The world's islands support disproportionate levels of endemic avian biodiversity despite suffering numerous extinctions. While intensive recent research has focused on island bird conservation or extinction, few global syntheses have considered these factors together from the perspective of morphological trait diversity. Here, we provide a global summary of the status and ecology of extant and extinct island birds, the threats they face and the implications of species loss for island functional diversity. Global. Birds. We provide a review of the literature on threatened and extinct island birds, with a particular focus on global studies that have incorporated functional diversity. Alongside this, we analyse IUCN Red List data in relation to distribution, threats and taxonomy. Using null models and functional hypervolumes, in combination with morphological trait data, we assess the functional diversity represented by threatened and extinct island endemic birds. We find that almost half of all island endemic birds extant in 1500 CE are currently either extinct or threatened with extinction, with the majority of threatened extant species having declining population trends. We also found evidence of 66 island endemic subspecies extinctions. The primary threats to extant island endemic birds currently are agriculture, biological resource use, and invasive species. While there is overlap between the hotspots of threatened and extinct island endemics birds, there are some notable differences, including the Philippines and Indonesia, which support a substantial number of threatened species but have no recorded post‐1500 CE bird extinctions. Traits associated with threatened island endemic birds are large body mass, flightlessness, aquatic predator, omnivorous and vertivorous trophic niches, marine habitat affinity, and, paradoxically, higher dispersal ability. Critically, we find that threatened endemics (i) occupy distinct areas of beak morphospace, and (ii) represent substantial unique areas of the overall functional space of island endemics. We caution that the loss of threatened species may have severe effects on the ecological functions birds provide on islands.
Alpine ecosystems are hotspots of biodiversity despite their cold climates. Here we investigate spatial patterns in the phylogenetic diversity (i.e. the degree of species relatedness) of European alpine floras and quantify the influence of climatic conditions since the late Pleistocene and historical climatic instability in shaping these patterns. We collected species-pool data for 22 alpine regions in central and southern Europe and calculated phylogenetic diversity within and between regions using two metrics sensitive to terminal branching in the phylogeny. We regressed phylogenetic diversity against macroclimatic variables representing seasonal extremes between the Last Glacial Maximum (LGM; 21 000 years BP) and the present at 1000-year intervals. We found the lowest phylogenetic diversity in the Carpathians and the central Alps, and the highest in the northeastern and southern Iberian Peninsula. Phylogenetic diversity decreased with temperature seasonality and low winter temperature. While the effect of temperature seasonality was relatively constant over time, the influence of winter temperature decreased after the LGM. We also found that phylogenetic diversity decreased with historical climatic instability. Between regions, phylogenetic diversity was mainly explained by current climatic distance rather than geographic distance, suggesting that alpine floras were primarily driven by species sorting along climatic gradients. Our results confirm the role of environmental filtering in shaping the current phylogenetic diversity of alpine floras, resulting in more closely related lineages in regions with relatively cold and unstable climates. We also highlight the importance of explicitly incorporating climatic variation through time to better understand the processes structuring the current biodiversity of alpine floras.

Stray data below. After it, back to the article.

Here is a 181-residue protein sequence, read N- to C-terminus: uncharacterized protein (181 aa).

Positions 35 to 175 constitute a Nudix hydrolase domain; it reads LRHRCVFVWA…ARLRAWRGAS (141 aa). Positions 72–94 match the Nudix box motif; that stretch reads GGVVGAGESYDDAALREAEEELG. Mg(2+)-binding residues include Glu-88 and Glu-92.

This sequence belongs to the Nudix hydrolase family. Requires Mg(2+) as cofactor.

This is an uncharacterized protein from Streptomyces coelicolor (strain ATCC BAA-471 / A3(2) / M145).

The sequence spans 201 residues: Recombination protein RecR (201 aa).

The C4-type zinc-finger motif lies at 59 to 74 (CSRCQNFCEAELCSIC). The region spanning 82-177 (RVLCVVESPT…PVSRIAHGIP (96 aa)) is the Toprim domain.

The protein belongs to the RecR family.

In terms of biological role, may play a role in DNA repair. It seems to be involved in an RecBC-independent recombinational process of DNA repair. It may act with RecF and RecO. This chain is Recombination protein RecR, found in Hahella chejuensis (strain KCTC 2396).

Carbon dioxide removal (CDR) that increases the area of forest cover or bio-energy crops inherently competes for land with crop and livestock systems, compromising food security, or will encroach natural lands, compromising biodiversity. Mass deployment of these terrestrial CDR technologies to reverse climate change therefore cannot be achieved without a substantial intensification of agricultural output, i.e., producing more food on less land. This poses a major challenge, particularly in regions where arable land is little available or severely degraded and where agriculture is crucial to sustain people's livelihoods, such as the Global South. Enhanced silicate weathering, biochar amendment, and soil carbon sequestration are CDR techniques that avoid this competition for land and may even bring about multiple co-benefits for food production. This paper elaborates on the idea to take these latter CDR technologies a step further and use them not only to drawdown CO2 from the atmosphere, but also to rebuild fertile soils (negative erosion) in areas that suffer from pervasive land degradation and have enough water available for agriculture. This way of engineering topsoil could contribute to the fight against malnutrition in areas where crop and livestock production currently is hampered by surface erosion and nutrient depletion, and thereby alleviate pressure on intact ecosystems. The thrust of this perspective is that synergistically applying multiple soil-related CDR strategies could restore previously degraded soil, allowing it to come back into food production (or become more productive), potentially alleviating pressure on intact ecosystems. In addition to removing CO2 from the atmosphere, this practice could thus contribute to reducing poverty and hunger and to protection of biodiversity.
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132 members
Dani Villero Pi
  • Biodiversiy & Landscape Ecology Lab
Miquel De Cáceres
  • Ecosystem Modelling Facility
Barcelona, Spain